Outsanding. Then you can list the 7 or 8 commands which Bush could have given which would have made a difference, but which he did not give. I would very much appreciate it. This particular debate is much too vitriolic for me, and I would appreciate someone putting the issue to bed once and for all.
No kidding, pervert. This conversation has been done to death, and always with the same resolution.
Me: He couldn’t have done anything to stop it.
Them: He should have done something!
Me: What could he have done?
And that’s the gist of every one of these discussions. He could have run out of the room, ordered every plane shot out of the sky, and it still wouldn’t have stopped a single one of the attacks. Not one of them. But hey, at least it would have looked like he was doing something. Of course, then there would be the inevitable criticism of how he abruptly left and scared those kids out of their wits, how he ran for his life leaving those kids in danger, blah blah blah.
The bleating from both sides (including me) involving this topic needs to be nipped in the bud, so if someone would kindly tell us the orders that Bush could have given to prevent anything that happened that day we can put this baby to rest.
Come now, no one really believes that even Bush, on the morning of September 11th, would have had those 7 or 8 commands committed to memory. That being the case, it would have been nice if he had put down The Pet Goat for a minute or two in order to maybe find out what exactly his options were. As things turned out, he might as productively spent the morning rolling doobies and snortin crack.
Doors, even if he couldn’t have had any planes shot down - and I agree, he couldn’t have - was a photo-op really the most appropriate thing for the President to be doing when he’s learned the country is being attack by terrorists?
I haven’t seen anyone claim that anything Bush may or may not have done with those minutes would have made an overall difference. However, and here is the key point, we couldn’t have known that at the time. We didn’t even know the full extent of the attacks until several hours later. The guy suppossedly in charge with the power to do something didn’t know what to do.
In Missouri, we had to take civics classes at several levels. Apparently, this was not true in many places.
You say executive, I say legislative,
You say executive, I say legislative,
Executive, legislative, executive, legislative
Let’s call the whole thing off
So, Airman Doors and pervert, you must think that the OP of this thread is even more ridculous than the accusations that Bush should have done more than just sit there, right?
Yeah…The point isn’t exactly what the President could have done in retrospect that would have made the difference. Rather, the question is whether this President has the intellectual curiosity in a crisis to find out what is going on and what the options are. I mean, if I was President of the U.S., I would take my responsibility to do that pretty seriously. (And, in fact, that is one of the reasons why the job doesn’t at all appeal to me…It would stress the hell out of me. Better to be a senator or on the Supreme Court.)
That said, those 7 minutes (plus picture-taking time, etc.) are quite a ways down on my list of complaints about Bush as President. It actually bothers me most in light of the attempts by Bush to make himself out as such a great war leader and man of action. Because, I tend to think that engaging your brain and learning the facts about a situation is the first step in planning a course of action.
As a matter of fact, I do.
We attribute superhuman powers to our elected leaders. We make them all out to be supermen, above reproach, the best of the best. But they’re just people, same as everyone else. Think about what you were doing that day before you pull out the criticisms, because I tend to think that were we all put in the same position we would all have done much the same thing. I know I did, as did most of my friends and co-workers. We sat there jaw to the floor drooling on ourselves in utter shock. If Bush did that, well, how can I think that I have the standing to do so given what I did that day?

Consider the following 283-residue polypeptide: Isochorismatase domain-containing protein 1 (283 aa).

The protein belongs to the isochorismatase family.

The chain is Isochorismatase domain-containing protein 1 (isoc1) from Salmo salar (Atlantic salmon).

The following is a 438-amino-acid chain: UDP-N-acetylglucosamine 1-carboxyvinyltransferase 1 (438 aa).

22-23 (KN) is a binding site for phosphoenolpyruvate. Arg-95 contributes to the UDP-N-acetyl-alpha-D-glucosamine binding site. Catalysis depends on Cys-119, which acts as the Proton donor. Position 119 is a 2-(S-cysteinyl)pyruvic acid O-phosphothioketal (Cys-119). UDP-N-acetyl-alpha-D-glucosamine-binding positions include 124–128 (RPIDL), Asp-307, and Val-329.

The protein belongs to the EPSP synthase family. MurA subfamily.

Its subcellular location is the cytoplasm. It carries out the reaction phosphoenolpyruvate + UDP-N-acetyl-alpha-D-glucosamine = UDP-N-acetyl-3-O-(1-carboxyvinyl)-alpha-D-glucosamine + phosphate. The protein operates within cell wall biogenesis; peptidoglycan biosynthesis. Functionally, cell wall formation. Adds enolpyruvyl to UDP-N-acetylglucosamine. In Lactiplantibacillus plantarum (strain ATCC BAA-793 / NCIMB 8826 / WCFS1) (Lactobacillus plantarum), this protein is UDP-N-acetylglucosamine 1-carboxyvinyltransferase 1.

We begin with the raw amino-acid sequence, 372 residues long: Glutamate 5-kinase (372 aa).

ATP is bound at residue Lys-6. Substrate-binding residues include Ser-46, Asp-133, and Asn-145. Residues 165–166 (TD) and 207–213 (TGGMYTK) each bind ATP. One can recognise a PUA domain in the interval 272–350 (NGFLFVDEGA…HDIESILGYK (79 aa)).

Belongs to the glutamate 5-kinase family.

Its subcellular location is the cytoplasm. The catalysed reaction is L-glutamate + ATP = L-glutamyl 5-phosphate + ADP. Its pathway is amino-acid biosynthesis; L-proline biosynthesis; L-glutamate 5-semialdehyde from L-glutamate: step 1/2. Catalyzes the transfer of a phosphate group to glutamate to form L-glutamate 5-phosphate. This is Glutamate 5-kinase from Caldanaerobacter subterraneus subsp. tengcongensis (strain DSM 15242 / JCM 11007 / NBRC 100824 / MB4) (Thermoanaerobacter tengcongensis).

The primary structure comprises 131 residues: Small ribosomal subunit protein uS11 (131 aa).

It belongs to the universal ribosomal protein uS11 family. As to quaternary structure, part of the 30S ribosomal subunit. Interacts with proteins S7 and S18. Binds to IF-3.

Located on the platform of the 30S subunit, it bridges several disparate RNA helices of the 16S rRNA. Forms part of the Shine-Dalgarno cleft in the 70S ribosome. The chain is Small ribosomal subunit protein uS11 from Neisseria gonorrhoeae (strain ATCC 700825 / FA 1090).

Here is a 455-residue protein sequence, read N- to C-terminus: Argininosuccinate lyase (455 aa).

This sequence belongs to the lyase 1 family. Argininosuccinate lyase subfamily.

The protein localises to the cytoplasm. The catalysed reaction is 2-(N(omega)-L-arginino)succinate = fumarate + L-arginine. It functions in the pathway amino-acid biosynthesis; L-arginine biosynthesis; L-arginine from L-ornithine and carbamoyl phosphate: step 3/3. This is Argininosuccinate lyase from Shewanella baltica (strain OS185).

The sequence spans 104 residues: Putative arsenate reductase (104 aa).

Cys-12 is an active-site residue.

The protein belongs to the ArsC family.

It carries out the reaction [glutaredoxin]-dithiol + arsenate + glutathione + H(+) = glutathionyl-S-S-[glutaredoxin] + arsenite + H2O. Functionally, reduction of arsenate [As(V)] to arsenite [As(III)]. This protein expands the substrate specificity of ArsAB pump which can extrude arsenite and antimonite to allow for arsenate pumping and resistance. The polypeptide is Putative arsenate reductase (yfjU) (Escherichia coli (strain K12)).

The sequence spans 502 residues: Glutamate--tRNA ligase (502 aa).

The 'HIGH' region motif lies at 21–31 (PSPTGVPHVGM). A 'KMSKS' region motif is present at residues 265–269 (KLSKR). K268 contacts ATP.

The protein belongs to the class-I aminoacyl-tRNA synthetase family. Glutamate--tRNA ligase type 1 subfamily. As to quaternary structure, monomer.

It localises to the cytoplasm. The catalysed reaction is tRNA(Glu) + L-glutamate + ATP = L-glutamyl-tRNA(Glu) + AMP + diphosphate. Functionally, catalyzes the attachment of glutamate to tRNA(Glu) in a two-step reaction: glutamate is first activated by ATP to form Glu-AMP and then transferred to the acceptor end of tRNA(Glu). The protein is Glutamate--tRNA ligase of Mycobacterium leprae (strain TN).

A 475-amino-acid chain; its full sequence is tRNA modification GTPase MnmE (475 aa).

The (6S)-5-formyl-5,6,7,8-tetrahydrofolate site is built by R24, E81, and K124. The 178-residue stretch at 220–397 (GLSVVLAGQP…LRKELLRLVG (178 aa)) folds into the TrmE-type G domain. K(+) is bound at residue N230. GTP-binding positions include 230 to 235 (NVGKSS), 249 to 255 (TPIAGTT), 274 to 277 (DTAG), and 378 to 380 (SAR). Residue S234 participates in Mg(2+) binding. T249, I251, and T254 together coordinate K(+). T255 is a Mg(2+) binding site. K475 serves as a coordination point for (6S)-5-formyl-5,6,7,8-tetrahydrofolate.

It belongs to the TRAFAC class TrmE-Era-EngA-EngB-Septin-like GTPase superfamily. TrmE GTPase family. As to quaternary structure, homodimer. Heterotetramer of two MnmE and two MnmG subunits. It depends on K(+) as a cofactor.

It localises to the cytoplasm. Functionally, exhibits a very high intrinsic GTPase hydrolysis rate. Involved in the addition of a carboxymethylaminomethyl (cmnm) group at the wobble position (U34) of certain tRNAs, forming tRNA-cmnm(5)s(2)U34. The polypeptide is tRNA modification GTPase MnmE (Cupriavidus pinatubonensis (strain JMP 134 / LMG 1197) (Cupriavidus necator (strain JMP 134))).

Of course the accusation in the OP are ridiculous, what I see in this case is that the President was not protected sooner:
At the same time the book was being read:
IIRC at the same time, while bush was reading the book, a member of the president’s staff just showed the president a note telling him “don’t say anything yet”
Well, if there is anything the whole episode shows to me, is that the SS then knew what the brains of the outfit was.
More seriously, a better critisism can be made that the SS did drop the ball, and the cronic un-curiousness of the president complicated matters.
And, apologies if I’m repeating what Raygun says, Bush couldn’t have known at the time that it wouldn’t matter if he read for five more minutes and shook hands for half an hour, or whatever it was.
I agree with jshore that this is not one of the top ten or twenty complaints I would have about Bush. But come on. Given all the options, was “sitting there and hoping it projects calm and steely resolve” the best?
I woke up late on 9/11 (I’d been laid off the day before, fun!). A friend told me online what happened, and I didn’t believe him. I immediately turned on the TV to CNN to find out what was going on. I didn’t sit there staring at the computer screen, waiting for someone to tell me what to do; I decided I wanted to learn more about what was going on… And I wasn’t even President of the United States.
I’m sorry, but I do hold the President to a higher standard than I hold most other Americans. He was, after all, elected (kinda, at least) to lead us. It’s his job to do something when he’s told America is under attack. If he’s not qualified for that job–if he really is just an average guy like the rest of us–I’m perfectly happy to do my part to get him out of office, and get someone else in there who might be able to fill the responsibilities.
Bingo. Bush-apologists can throw out whatever excuses they want, but they will never be able to cover up the fact that Bush didn’t have the simple curiousity to want to learn more as soon as possible.
When I went into work that morning, my supervisor was walking down the hall toward the break room, saw me, and said “The World Trade Center has been attacked, planes flew into both of them” and continued on his way. If I’d had Bush’s lack of curiousity, I maybe would have said “oh, wow” then immediately sat down at my desk and started working, rather than following him into the break room to look at the television. Where, I might add, everyone else in the office was.
Kerry gets into trouble because he answers a question truthfully, but Bush gets a pass on this and every single other thing he does, big and small.
The mass hypnosis in this country is appalling.
Thank for your answer.